From THE WEAKEST LINK to THE STRONGEST LINK

An innovative cultural project in Liverpool's Chinatown has created the antidote to Anne Robinson's controversial games show "The Weakest Link".

PRESS & MEDIA RELEASE

Embargo: 14th September 2001

A book for our times: publication date Friday 14 September 2001.

‘Games For The New Years - A DIY Guide To Games For The 21st Century’

by Bill Harpe.

Programmes such as The Weakest Link and Big Brother rely on elimination by a process of weakness or failure. But a series of games devised by the artists at The Blackie (Connecting artists and communities) reveals games where there are NO losers. And The Blackie has now produced its own DIY Guide To Games For The 21st Century. This step by step guide is both philosophical and practical and illustrates both how to play and invent games, and as project co-director and author Bill Harpe says : "These games will challenge players - but they involve the challenges of co-operation rather than the challenges of competition". These games are no instant invention. They have been explored and created over more than a quarter of a century, and have been played for enjoyment by children and adults as well as used for training and retraining of artists, teachers, social workers, and government officers. The games have promoted conviviality between players of different ages, backgrounds, races, genders, abilities and disabilities.

Bill Harpe said: ‘Play and games over many millennia have been experienced as occasions for creativity, co-operation, and friendship. In our times game shows have always been popular features on radio and television, from Take Your Pick and Double Your Money to The Generation Game. But over the years they have become more and more competitive and combative. Many people cringe at shows such as The Weakest Link because of the deliberate rudeness.’

‘Games, like food, are important to our lives. We have become increasingly aware over recent years that the food which we are encouraged to eat may be bad for our health. We now know that "we are the food we eat". It is equally true that many games which we are encouraged to play or watch are bad for our development. "We are the games we play" should be an idea which comes of age in the 21st Century.’

The Blackie (Connecting artists and communities) is a community arts venue in the heart of Liverpool’s Chinatown, just next door to the Chinese Arch. It was established in 1968 as Britain’s first community arts project and hosts playgroups, community groups, and a cultural programme of arts workshops, youth projects, residencies, performances and exhibitions with the emphasis on cultural diversity and shared experience. It is open 362 days a year from 10am-midnight. Games – artist-led, multi-culturally inspired and disabled friendly – have been played at The Blackie since it began. Bill Harpe Bill Harpe has worked as a freelance dancer, choreographer and producer and as director of a Commonwealth Arts Festival. He directed the programme of opening celebrations of the Metropolitan Cathedral in Liverpool (including the creation of a Choreographed Mass). Following this, he worked in Zambia, celebrating the third anniversary of the country’s independence with a touring production of a Greek tragedy (Aeschylus; Oresteia) using Zambian music and dance.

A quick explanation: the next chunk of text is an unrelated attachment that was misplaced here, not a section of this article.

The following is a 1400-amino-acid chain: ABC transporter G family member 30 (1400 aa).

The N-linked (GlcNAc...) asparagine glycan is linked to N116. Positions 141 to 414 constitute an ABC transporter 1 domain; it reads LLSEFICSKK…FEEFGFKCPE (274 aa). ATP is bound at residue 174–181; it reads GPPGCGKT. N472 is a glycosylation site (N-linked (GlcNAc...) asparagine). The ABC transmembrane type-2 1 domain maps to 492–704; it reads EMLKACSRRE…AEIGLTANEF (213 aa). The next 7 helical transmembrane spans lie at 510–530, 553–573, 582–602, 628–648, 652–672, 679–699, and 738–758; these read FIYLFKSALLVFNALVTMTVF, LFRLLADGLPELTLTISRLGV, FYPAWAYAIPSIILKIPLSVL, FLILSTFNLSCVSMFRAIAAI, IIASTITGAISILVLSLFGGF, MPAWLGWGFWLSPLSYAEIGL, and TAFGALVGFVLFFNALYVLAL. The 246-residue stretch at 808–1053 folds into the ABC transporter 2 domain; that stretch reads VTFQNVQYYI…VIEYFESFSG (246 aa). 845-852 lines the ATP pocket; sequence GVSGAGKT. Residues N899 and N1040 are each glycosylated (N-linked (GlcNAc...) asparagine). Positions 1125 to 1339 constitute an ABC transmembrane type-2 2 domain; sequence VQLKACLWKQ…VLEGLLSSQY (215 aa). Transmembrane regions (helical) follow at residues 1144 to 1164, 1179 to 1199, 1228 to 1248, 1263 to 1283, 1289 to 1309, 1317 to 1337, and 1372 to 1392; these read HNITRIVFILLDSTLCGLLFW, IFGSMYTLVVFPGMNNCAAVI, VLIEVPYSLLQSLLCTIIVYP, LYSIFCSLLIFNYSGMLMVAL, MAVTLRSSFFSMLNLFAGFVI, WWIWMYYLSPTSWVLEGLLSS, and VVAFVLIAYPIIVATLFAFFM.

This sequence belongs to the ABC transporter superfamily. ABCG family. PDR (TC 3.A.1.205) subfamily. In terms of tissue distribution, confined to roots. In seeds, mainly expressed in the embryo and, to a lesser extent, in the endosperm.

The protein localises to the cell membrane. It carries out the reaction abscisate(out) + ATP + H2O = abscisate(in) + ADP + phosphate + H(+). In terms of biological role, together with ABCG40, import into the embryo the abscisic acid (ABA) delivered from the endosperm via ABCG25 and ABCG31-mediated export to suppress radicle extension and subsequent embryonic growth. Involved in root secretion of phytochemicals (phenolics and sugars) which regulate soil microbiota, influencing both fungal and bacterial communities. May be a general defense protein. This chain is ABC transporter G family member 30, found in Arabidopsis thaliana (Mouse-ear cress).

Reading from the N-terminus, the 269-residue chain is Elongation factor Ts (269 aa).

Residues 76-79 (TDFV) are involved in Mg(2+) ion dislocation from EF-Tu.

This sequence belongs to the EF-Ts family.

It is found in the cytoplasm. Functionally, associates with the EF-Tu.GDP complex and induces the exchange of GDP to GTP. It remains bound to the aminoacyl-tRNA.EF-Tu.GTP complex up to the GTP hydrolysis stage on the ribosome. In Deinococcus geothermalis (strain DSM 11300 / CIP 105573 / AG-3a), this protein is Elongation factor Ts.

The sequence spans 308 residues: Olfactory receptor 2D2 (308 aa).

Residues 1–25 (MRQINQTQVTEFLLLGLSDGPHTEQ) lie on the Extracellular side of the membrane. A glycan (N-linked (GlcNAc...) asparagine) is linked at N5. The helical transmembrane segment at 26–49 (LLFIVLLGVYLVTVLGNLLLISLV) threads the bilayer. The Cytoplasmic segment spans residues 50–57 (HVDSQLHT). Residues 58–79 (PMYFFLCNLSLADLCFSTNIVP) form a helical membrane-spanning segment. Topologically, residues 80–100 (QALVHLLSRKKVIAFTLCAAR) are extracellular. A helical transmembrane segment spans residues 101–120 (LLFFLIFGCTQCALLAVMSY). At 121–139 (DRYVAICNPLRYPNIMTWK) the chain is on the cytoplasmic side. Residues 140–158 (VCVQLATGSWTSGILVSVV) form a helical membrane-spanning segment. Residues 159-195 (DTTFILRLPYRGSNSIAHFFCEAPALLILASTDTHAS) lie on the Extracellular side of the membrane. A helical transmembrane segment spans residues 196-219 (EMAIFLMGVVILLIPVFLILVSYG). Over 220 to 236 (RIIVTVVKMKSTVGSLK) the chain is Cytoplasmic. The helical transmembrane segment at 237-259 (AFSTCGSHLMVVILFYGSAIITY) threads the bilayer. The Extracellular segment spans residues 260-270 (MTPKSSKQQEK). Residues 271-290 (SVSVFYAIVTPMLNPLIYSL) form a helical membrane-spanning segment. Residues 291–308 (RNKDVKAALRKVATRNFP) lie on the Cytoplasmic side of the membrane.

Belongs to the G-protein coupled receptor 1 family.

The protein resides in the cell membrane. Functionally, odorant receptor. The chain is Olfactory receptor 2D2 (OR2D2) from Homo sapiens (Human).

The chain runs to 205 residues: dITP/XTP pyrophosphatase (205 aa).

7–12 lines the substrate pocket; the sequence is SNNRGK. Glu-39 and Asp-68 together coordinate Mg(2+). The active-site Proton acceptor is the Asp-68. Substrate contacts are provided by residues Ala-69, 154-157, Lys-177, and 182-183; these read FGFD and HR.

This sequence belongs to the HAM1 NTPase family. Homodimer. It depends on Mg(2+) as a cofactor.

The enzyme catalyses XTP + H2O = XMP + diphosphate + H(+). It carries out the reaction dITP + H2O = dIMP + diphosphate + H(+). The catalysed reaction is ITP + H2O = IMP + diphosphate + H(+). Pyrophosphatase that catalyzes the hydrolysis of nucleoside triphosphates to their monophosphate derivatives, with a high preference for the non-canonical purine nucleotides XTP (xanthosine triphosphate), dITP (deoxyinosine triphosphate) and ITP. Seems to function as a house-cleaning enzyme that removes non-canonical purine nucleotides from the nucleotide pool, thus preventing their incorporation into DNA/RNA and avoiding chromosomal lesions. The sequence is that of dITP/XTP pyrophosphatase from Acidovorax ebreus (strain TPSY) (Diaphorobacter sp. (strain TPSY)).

On return from Africa, Bill became co-founder of The Blackie, Britain’s first community arts project, and has continued to work there as both artist and administrator. His work focuses on the arts and participation. He has directed four outdoor Festivals of Games in Liverpool city centre, as well as travelling round the UK and to Ireland, Denmark, and Jamaica to lead games and talk about games. He has written on dance and cultural issues for The Guardian and for magazines and periodicals in the UK and abroad. He was also granted a ‘working sabbatical’ to contribute to cultural policy and strategy at the Greater London Council.

The two texts below describe the familiar game of musical chairs, and an upside down version of musical chairs which is included in "Games For The New Years - A DIY Guide To Games For The 21st Century" as a creative and co-operative game. The text relating to this game is on page 17 of the book, and photographs of the game being played outdoors are on pages 12 (lower photograph) and 13 (both photographs) of the book.

The text relating to the game and the photographs also feature in the portfolio summary of the book.

A) MUSICAL CHAIRS from 11 players competing for 10 chairs to 10 players competing for 9 chairs to 9 players competing for 8 chairs to 8 players competing for 7 chairs to 7 players competing for 6 chairs to 6 players competing for 5 chairs to 5 players competing for 4 chairs to 4 players competing for 3 chairs to 3 players competing for 2 chairs to 2 players competing for 1 chair to 1 player

B) UPSIDE-DOWN MUSICAL CHAIRS from 11 players stood on 11 carpet tiles to 11 players stood on 10 carpet tiles to 11 players stood on 9 carpet tiles to 11 players stood on 8 carpet tiles to 11 players stood on 7 carpet tiles to 11 players stood on 6 carpet tiles to 11 players stood on 5 carpet tiles to 11 players stood on 4 carpet tiles to 11 players sharing 3 carpet tiles